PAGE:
TJ:  The Me Too movement seems to be saying:  No longer will women be afraid to speak out about the inappropriate actions of men; it is the men who are to be afraid of perpetrating acts of sexual harassment, assault and rape against women and men, because women and men will speak out. How is this movement being reflected in the music business?

EMM:  I think a wave is about to hit the music industry as it has in the film business. There’s never been a movement like this since I’ve been alive. 


TJ:  Is touring and new music coming soon? 

EMM:  We’re in rehearsal but my events will be posted on the website, .We’ll be releasing music for the rest of the year, so lots of new music is coming.



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Alix Lambert: Prison Soul and The Edge Of Daybreak

The work of multidisciplinary artist Alix Lambert often shines a light on the dark sides of life.  As a documentary filmmaker, visual artist, TV and film writer-producer, photographer, musician, animator and author, her focus spotlights loss, transformation of identity, the forgotten, social injustice, violence, death and societal perspectives in a world where tweets aim for shock value rather than shock at the world we live in. Enter Lambert, a prolific observer and storyteller who, in addressing crime, injustice and the dark side, also uncovers how we survive and flourish in the face of adversity and the unexpected.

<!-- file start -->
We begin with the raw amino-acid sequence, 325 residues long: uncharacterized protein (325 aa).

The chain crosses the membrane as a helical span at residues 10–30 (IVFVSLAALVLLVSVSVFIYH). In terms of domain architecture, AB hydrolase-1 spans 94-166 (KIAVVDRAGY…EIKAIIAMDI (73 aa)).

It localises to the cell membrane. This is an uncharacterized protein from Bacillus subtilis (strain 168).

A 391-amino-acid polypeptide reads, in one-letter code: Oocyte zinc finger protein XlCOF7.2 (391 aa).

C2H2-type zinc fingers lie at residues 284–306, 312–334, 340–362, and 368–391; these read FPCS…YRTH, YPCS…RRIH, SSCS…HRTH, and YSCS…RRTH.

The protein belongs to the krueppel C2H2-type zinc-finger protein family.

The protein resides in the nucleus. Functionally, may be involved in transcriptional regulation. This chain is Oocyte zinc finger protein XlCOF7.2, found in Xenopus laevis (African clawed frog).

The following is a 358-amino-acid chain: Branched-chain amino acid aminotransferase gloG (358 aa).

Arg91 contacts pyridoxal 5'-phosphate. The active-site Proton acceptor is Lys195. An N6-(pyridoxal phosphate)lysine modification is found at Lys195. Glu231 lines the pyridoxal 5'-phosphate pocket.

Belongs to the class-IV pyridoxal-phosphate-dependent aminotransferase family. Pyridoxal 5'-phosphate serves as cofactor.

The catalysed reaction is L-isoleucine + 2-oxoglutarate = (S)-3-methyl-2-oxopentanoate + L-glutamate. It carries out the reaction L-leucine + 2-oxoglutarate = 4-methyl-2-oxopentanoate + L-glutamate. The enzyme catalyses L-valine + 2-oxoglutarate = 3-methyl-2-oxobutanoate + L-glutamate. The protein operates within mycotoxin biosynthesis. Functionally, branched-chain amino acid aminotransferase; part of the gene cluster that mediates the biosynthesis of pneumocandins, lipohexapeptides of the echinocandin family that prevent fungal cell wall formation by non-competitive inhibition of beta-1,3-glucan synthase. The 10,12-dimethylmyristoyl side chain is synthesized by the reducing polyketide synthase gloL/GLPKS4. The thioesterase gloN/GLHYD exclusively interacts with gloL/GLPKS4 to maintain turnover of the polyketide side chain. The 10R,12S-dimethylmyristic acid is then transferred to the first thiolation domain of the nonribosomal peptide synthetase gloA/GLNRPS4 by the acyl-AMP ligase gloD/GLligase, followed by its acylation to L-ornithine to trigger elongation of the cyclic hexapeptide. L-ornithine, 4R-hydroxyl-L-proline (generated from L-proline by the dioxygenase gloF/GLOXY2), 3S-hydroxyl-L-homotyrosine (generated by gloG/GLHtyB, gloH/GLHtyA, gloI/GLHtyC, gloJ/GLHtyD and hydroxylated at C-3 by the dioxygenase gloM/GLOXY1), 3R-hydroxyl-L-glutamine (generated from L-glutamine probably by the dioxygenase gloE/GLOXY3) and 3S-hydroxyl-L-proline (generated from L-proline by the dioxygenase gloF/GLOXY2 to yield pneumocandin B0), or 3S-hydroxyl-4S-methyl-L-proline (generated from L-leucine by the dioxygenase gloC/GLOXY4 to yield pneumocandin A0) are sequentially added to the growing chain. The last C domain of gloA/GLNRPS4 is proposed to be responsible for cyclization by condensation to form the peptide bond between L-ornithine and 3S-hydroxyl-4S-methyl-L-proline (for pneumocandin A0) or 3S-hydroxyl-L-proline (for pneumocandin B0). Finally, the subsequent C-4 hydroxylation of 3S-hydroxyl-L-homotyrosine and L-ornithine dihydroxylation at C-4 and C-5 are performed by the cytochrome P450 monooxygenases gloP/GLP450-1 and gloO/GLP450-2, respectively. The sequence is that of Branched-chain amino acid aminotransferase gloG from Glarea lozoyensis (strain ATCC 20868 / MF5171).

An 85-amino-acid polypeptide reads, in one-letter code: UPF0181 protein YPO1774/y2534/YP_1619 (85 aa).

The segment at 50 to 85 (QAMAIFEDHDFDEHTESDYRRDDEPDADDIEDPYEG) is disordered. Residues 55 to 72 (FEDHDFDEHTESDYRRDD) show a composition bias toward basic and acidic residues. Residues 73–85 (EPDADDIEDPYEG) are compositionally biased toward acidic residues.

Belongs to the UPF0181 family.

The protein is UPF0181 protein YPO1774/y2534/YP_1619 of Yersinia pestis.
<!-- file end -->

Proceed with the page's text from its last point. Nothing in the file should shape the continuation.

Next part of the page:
Her latest project, “The Edge of Daybreak,” a 2018 short film, tells an extraordinary yet obscure story of a prison soul band by the same name. We learn how their album, “Eyes of Love,” recorded on September 14, 1979 in the confines of the Powhatan Correction Center, rose from the band’s love of music, determination and creativity beyond prison walls. 

Lambert heard about this prison band while preparing a podcast episode she was producing about music in prison. The story didn’t end up in the podcast, but Lambert was still interested in developing it into a film. Without much B-Roll, or supplemental footage, to work with she was able to capture the flavor of the times, not only with the music itself but with archival stills, footage and graphics.